Costumes are not required, but Macy would highly recommend them.
Oh, if only every day were Crazy Hair Day!
May you always have crazy hair and lots of treats on your most special day, sweet girl.
Could it have been any bigger?
I had to go back to the store — twice — to buy more candy to fill it.
Then we worried that none of the kids would be able to break it.
Never fear, your baseball-loving brother supplied his metal bat. Plastic bats are for sissies.
And yes, she still loves pigs.
Has from day one and I suspect she always will.
I’m just waiting for her to discover that some people keep pigs as pets. Thanks a lot, George Clooney!
She “wrote” or more likely scribbled letter and wanted to mail them to friends and relatives near and far.
One year for her birthday, she got a lot of stationery and stamps.
Maybe she’ll be a foreign correspondent someday.
Or maybe just keep in touch with the people she loves.
Wherever you go and whatever you become, it’ll be great. This I know for sure. Because our Macy girl is wild, silly, caring, imaginative, wacky, creative, sweet, inventive, thoughtful, resourceful, funny, engaging, sensitive, loving, and all-around amazing.
Cheers to Macy!
I’ve been a pretty good girl this year. I’ve smiled at fussy babies in checkout lines at HEB. I did my time at the grade-school class parties (not my scene, to say the least). I called the collection agency back — yes, I really did — when they left me a message saying I owed money on a past-due hospital bill that my insurance company says has been paid. I donated nearly-new clothes & home goods to charities multiple times. I helped out with the school fundraiser, even though I really, really, didn’t want to. I’ve said please and thank you and bring my own bags. I was a big girl and good sport about all the trips and baseball games I missed this past summer.
And while we’re on the topic of this past summer, dear Santa, do ya remember all the hell I went through? It all started on April 27, 2010, when I was diagnosed with breast cancer. Talk about an “aha” moment. The timeline quickly unfolded like this: the rest of April and first part of May were consumed with tests, tests, and more tests: BRAC analysis, CT scans, x-rays, PET scan, bone scans and MRI. In case that’s not enough acronyms for ya, there was also the L-Dex and then the genomic typing of ER/PR positive and HER2 negative. More injections and blood draws than my poor left arm’s veins could keep up with (literally; there’s a permanent knot in the big vein). Countless appointments with the breast surgeon (Dr Dempsey, who is on the “nice” list) and plastic surgeon (Dr S, who may be on the naughty list), and 3 different oncologists.
Meanwhile, there was research to be done and crushing decisions to be made as I prepared for surgery. The phrase “life and death” took on a whole new meaning, sweet Santa. There’s a strange juxtaposition between packing school lunches and signing field trip permission slips while also filling out my medical directive and living will. I learned pretty fast how to act normal when everything around me had been turned upside down. I think, dear Santa, I also did a pretty good job of adjusting and adapting to the new normal. I think, fat man, I’m still doing a damn fine job of that. One quick look at my profile tells you that there most definitely is a new normal around here.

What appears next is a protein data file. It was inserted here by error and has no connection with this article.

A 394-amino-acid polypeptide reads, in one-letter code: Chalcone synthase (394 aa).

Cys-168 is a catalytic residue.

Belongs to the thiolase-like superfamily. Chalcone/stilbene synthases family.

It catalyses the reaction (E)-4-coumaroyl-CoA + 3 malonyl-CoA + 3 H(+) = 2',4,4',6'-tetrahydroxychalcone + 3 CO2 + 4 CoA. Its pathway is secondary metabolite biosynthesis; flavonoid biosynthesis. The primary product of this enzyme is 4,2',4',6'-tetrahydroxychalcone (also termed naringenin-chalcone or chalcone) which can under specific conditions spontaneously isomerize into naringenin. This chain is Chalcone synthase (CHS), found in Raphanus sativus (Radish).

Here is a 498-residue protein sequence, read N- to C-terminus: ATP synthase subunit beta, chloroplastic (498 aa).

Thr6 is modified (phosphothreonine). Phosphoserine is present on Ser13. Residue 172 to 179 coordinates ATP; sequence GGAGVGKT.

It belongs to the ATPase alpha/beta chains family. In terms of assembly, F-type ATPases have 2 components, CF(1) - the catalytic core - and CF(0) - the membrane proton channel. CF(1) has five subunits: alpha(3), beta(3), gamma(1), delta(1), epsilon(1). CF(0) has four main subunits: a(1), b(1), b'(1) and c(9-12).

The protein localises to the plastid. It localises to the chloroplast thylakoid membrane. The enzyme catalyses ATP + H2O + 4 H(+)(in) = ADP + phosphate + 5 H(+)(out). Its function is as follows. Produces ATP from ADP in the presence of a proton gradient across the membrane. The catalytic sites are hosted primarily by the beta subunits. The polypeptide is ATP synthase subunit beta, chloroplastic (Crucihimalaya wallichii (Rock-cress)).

Santa baby, I was a good girl after the double mastectomy and the lymph node removal that left me battle-scarred and weary. I was an especially good girl in the face of the plethora of prescription drugs I could have used & abused. I was a diligent girl when it came to choosing green drink over Diet Coke, all-natural hormone-free yogurt over Blue Bell.
Santa, I was a brave and good girl when the nasty infection set up shop in my still-raw chest wall. I endured the 103-degree fevers, 22 days in the hospital, multiple tissue excisions and untold poking & prodding without much complaint. I missed the comforts of home, my dogs & my kids more than words can say, but I only cried twice. And even then, it was when no one else was around to see.
We don’t even need to recount the 18 days during which I was attached to the wound vac 24-7. I would really like, dear Santa, to permanently erase that memory from my grey matter, por favor. But I would like to remind you that I was a trouper during the home health days, and all those hours that were consumed with wound care and the administration of IV antibiotics. And while I’m at it, can I get a little shout-out for not killing Dr S, even though he probably deserved it?
Oh Santa, I do crave some credit for all the antibiotics I’ve endured — and continue to endure. From the Vancomycin to Cefapim, from the Cipro to the Zyvox, from the Biaxin to the Bactrim and Minocycline. Those last two will be part of my daily routine for a few months yet, but I’m already looking forward to the day in which I don’t have them on my kitchen counter anymore.
So Santa, how about we make a deal? I’ll set out all the milk & cookies you want in exchange for one little thing. All I want for Christmas is to have it easy for awhile.